Malcolm Kerr

Malcolm Kerr's Middle East

The family of a famous Bruin peacemaker, assassinated 25 years ago while serving as president of the American University of Beirut, has remembered him by seeking truth about his killers and reconciliation between nations.

By Kevin Matthews, Senior Writer

A shorter version of this article was published in UCLA Magazine.

After Israel began a ground invasion of the Gaza Strip in January, Mideast analysts writing in Forbes and the Indianapolis Star separately invoked the late political scientist Malcolm Kerr to set the fresh calamities in context.

The famous Bruin peacemaker would not relish his continuing relevance. Because instead of "The Arab Cold War" described in Kerr's classic 1965 study of inter-Arab conflict, in which pro-Western monarchies worked to sideline Nasser's Egypt—both writers contended—we now have a broader Middle Eastern cold war in which pro-Western Sunni Arab states are on one side, Iran is on the other, and the people caught in the middle, as ever, suffer and die.

Kerr himself was murdered in front of his office at the American University of Beirut (AUB) 25 years ago, apparently by a Hezbollah gunmen acting on Iranian orders. He had spent two decades at UCLA, successively heading the political science department, the Division of Social Sciences, and the von Grunebaum Center for Near Eastern Studies. The son of Americans who'd gone to work in 1919 for Near East Relief in Turkey and ended up teaching at AUB, Kerr spent his boyhood on the campus, met his wife Ann Zwicker Kerr there on her junior year abroad from Occidental College, took his first teaching job there, and saw three of the couple's four children born in Beirut.

Malcolm and Ann Kerr in the bleachers at the AUB field.

Malcolm and Ann Kerr in the bleachers at the AUB field.

Kerr understood the dangers in Beirut in 1982 as well as anyone. He left the family home in Pacific Palisades during the Israeli invasion, shortly after the kidnapping of AUB acting president David Dodge.  Ann Kerr, now Fulbright Coordinator at UCLA's International Institute, says the lure for both "was AUB.  It represented the very best of this country in a sea of misguided policy…a meeting of the best of East and West. I wanted to go back every bit as much as he did."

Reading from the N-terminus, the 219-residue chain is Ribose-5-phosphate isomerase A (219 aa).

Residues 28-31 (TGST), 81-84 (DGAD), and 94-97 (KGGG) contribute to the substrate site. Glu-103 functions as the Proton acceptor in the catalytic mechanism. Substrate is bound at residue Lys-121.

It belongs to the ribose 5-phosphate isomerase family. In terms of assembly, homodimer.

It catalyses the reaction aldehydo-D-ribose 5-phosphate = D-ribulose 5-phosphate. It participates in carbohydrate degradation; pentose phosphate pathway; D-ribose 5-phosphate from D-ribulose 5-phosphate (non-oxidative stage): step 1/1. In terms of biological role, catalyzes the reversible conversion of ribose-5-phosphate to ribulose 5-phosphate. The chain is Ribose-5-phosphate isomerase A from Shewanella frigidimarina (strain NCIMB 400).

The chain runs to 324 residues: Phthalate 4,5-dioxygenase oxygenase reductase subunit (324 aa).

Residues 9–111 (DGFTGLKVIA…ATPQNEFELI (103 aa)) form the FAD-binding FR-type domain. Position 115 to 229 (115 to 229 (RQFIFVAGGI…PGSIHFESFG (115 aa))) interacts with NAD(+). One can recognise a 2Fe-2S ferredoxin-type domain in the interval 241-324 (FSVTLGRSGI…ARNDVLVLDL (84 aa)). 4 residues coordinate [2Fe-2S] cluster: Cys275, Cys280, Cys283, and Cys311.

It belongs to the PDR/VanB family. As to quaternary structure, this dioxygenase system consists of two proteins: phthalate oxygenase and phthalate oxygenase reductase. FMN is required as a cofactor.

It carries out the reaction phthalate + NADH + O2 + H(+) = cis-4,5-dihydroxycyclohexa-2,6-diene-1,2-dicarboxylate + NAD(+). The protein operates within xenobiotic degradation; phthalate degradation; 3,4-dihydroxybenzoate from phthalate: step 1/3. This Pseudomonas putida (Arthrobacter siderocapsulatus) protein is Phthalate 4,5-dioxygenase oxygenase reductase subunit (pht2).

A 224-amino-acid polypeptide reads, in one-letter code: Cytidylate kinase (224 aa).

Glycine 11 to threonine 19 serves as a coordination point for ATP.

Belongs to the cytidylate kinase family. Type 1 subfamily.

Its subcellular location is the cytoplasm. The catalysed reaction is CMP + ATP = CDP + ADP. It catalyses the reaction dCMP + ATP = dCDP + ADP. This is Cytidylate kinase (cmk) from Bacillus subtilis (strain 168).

AUB "attracted a variety of ethnicities, and they really got along together. That was why he went back. And that was precisely what the Iranians wanted to get rid of," says UCLA emeritus professor David Rapoport, an expert on political violence and a Kerr family friend. "The attack on him, while it was not really a personal attack—the symbolism was really quite obvious."

Times Like These

In the days and years after Jan. 18, 1984, the public mourning for Kerr reflected the roles he'd played and the places he'd loved. Four hundred people turned out for a UCLA memorial service more than two weeks after the assassination. AUB, the American University in Cairo, and Princeton University all held services. Half of Kerr's ashes were interred at AUB and half in Southern California.

University of Arizona freshman Steve Kerr, who would go on to win five NBA championships with the Chicago Bulls and San Antonio Spurs, scored his highest point total of that season at a game dedicated to his father two days after the killing. Historian Nikki Keddie took a salary cut and managed to have it diverted to pay three Malcolm Kerr Memorial postdoctoral fellows for a year apiece at UCLA; and the Middle East Studies Association renamed its dissertation awards for Kerr, a founding member and one-time president.